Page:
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Hex to ASCII question

By togetananswer ·
I am tryng to decode this password that our company uses to log into our client service. Some idiot forgot the password and now we can't use the system. the system will give me this "7E405B5D587E" Number. I think it is Hex but I can't decode it. HELP ME!!! Time is money!

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Hex to ASCII question

by togetananswer In reply to Hex to ASCII question

Point value changed by question poster.

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Hex to ASCII question

by PhiltheGreat In reply to Hex to ASCII question

Assuming you are right:
then 7E405B5D587E is
7E 40 5B 5D 58 7E
~ @ [ ] X ~

It has no meaning and it is not accepted as a password too.
I am willing to help; but please give more details. Where do you get this number? What system are you using? Because different system and software read the HEX into different meanings; so assuming it is an ASCII does not work.

One simple way to solve this, is to use a software to hack into the system. Yes, I mean it!
Hacking your only system islegal.

Any support from your Vendor? They knows how to hack their own system.

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Hex to ASCII question

by togetananswer In reply to Hex to ASCII question

Okay. I am running Windows 98 SE and I have what seems to be a valid WIN32 Application. A company called Citigroup wrote the program as far as I can tell. When I type in a guess for the password, it obviously says wrong password and a box comes up with the encrypted password in it. It says call this hotline with the encrypted password but that line was disconnencted long ago. Ugg...

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Hex to ASCII question

by eBob In reply to Hex to ASCII question

FWIW it is unlikely that the password is stored as a simple HEX equivalent. And as noted in the previous answer, this decodes to something quite unlikely to be a password.

It would be helpful to know what kind of system you are using (Unix, CiscoIOS, Windoze, or is this application specific).

Most Unix systems have a "known workaround" which requires you to boot from tape (or a CD-ROM), at which point you can reset a password. Same with Cisco IOS.

Also FWIW, most systems do not store the password. They take the user input, run it through an algorithm of some sort ("hashing") and produce some sort of input. When the user next enters the password, the entry is run through the hash again, and the results compared. This is to make reverse-engineering "difficult". This is likley the situation that you have here.

Assuming that you are the admin (or real owner) of the system, then you could look around for password-cracking tools that MIGHT be able to work this through.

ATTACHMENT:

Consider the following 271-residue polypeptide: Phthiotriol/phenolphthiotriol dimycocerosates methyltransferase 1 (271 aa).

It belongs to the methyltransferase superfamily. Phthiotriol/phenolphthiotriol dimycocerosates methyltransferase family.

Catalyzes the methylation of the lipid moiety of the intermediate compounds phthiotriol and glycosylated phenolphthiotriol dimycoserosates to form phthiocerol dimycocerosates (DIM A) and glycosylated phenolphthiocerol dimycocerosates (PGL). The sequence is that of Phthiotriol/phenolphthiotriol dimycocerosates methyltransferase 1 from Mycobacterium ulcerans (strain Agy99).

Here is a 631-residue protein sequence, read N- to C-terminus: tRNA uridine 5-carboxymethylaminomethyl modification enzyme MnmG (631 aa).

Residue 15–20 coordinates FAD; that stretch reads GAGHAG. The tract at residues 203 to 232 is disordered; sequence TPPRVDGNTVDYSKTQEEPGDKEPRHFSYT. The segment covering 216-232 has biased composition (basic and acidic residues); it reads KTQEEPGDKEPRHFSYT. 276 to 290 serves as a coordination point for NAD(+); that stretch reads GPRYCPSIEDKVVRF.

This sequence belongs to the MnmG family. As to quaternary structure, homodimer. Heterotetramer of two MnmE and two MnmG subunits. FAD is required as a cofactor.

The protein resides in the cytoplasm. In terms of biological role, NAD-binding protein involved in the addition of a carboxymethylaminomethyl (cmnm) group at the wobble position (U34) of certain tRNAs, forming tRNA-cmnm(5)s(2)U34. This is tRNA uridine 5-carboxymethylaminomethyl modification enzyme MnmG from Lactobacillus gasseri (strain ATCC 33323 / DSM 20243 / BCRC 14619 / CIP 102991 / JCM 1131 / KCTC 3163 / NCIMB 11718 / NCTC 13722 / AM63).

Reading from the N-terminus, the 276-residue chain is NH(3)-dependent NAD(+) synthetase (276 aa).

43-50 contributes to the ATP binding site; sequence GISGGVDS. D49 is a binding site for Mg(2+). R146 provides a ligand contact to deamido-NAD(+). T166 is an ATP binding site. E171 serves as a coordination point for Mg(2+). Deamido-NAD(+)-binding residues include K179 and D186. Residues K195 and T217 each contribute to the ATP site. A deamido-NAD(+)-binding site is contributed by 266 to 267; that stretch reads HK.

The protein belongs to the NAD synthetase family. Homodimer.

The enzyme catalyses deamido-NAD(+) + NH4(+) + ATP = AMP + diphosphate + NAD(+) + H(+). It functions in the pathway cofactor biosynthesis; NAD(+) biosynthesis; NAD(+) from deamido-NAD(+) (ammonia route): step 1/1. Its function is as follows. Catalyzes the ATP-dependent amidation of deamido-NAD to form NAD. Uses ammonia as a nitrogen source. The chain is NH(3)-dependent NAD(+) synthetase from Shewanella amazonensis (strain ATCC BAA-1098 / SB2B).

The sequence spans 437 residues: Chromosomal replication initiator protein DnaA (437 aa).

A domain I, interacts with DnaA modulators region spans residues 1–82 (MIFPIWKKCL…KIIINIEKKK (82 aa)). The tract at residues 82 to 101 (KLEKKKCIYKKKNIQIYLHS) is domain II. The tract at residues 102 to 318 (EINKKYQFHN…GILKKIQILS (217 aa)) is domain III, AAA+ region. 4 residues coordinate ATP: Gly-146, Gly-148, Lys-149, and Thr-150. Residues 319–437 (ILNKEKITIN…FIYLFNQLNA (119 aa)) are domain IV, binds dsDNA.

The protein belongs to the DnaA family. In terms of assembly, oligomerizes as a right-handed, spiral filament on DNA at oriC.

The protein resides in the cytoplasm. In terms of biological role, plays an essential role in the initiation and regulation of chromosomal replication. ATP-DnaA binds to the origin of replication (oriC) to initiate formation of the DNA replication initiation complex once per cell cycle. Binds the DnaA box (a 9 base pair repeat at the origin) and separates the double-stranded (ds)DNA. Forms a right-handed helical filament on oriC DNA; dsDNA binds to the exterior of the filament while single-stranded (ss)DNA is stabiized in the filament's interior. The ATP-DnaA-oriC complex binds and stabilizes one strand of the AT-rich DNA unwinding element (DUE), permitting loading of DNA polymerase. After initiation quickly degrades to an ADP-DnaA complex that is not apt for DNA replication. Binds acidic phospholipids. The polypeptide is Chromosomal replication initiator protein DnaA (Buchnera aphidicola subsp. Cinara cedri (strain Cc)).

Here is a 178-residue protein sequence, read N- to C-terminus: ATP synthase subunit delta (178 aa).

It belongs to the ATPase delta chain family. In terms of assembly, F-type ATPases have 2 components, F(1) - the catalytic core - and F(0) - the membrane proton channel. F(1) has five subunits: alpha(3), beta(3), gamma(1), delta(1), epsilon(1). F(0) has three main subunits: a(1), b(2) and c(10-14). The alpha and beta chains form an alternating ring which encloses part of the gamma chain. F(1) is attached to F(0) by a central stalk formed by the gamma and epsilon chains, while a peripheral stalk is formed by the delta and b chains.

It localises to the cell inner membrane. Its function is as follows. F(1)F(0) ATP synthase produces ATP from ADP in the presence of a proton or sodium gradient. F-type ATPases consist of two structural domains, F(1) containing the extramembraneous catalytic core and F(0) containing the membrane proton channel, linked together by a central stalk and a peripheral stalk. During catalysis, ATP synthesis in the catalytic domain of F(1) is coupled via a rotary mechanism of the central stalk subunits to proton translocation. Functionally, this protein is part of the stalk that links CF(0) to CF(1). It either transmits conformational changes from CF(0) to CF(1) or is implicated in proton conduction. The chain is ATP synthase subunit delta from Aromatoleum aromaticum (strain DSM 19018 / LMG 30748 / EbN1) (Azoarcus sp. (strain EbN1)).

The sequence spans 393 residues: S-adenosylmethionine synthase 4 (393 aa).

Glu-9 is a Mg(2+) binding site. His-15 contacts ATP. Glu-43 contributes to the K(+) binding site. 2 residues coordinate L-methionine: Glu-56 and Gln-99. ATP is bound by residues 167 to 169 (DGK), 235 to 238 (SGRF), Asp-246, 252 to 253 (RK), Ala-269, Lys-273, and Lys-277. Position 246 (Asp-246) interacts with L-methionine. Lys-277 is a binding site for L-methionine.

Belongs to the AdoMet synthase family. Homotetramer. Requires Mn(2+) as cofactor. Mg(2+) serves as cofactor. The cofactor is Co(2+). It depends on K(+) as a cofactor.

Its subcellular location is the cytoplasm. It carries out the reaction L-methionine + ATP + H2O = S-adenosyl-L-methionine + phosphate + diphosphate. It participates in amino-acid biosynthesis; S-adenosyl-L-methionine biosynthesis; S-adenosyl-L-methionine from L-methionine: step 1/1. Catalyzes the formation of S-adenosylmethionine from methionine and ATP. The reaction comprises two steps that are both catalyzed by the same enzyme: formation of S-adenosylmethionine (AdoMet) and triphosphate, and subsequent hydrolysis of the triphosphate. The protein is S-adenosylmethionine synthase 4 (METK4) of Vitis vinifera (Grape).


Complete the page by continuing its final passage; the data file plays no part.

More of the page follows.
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Hex to ASCII question

by RRV In reply to Hex to ASCII question

Cool buddy. If your application is stupid to tell it is wrong password and also tells the password in some encrypted form i think you can handle. Enumerate the password textboxes and get the password. get sample VB code called sniff password from "http://www.mvps.org/vb/index2.html?samples.htm". Thanks to Mr. Karl E. Peterson - Creator of the program.

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Hex to ASCII question

by togetananswer In reply to Hex to ASCII question

Hold on there Answer#3. I don't mean asterick encrypted. I mean like "encrypted" encrypted. I downloaded that VB program and ran it, but I don't have the password in astericks. "7E405B5D587E" is all it gives me. Ugg...

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by Albert Franco II In reply to Hex to ASCII question

Citigroup is a VERY well known banking company. There is little doubt that what you have is a password hash. Without knowing what encryption scheme was used to generate it you have very little chance of breaking it.

Your best bet is to comunicate with the provider and arrange for a new password.

If (for whatever reason) that is not an option, then you will need to do some research. What is the name of the software? You say it is a client software, but client to what server? Does it pull in news, ticker tape results, bank account information, etc.?

Can you determine if the hash is produced by MD5, BlowFish, or some other known algorithm? If you know the algoritm and suspect that you know part of the password, some algoritms can be cracked. However it is a tedious process that requires an aweful lot of computing power.

Probably you best bet is to determine who the "idiot" is and find out what other passwords they use. Chances are that it is something similar. Usually the weakest link in any password scheme is the "idiot" that thinks up unsecure passwords like "12345", "myaddress", and "password".

If the system doesn't block you after each "x" tries then you could try a dictionary atack since many users use very common words as passwords.

Good luck. You are in effect doing what Citigroup doesn't want anyone to be able to do. That code is most definetly NOT Hex!

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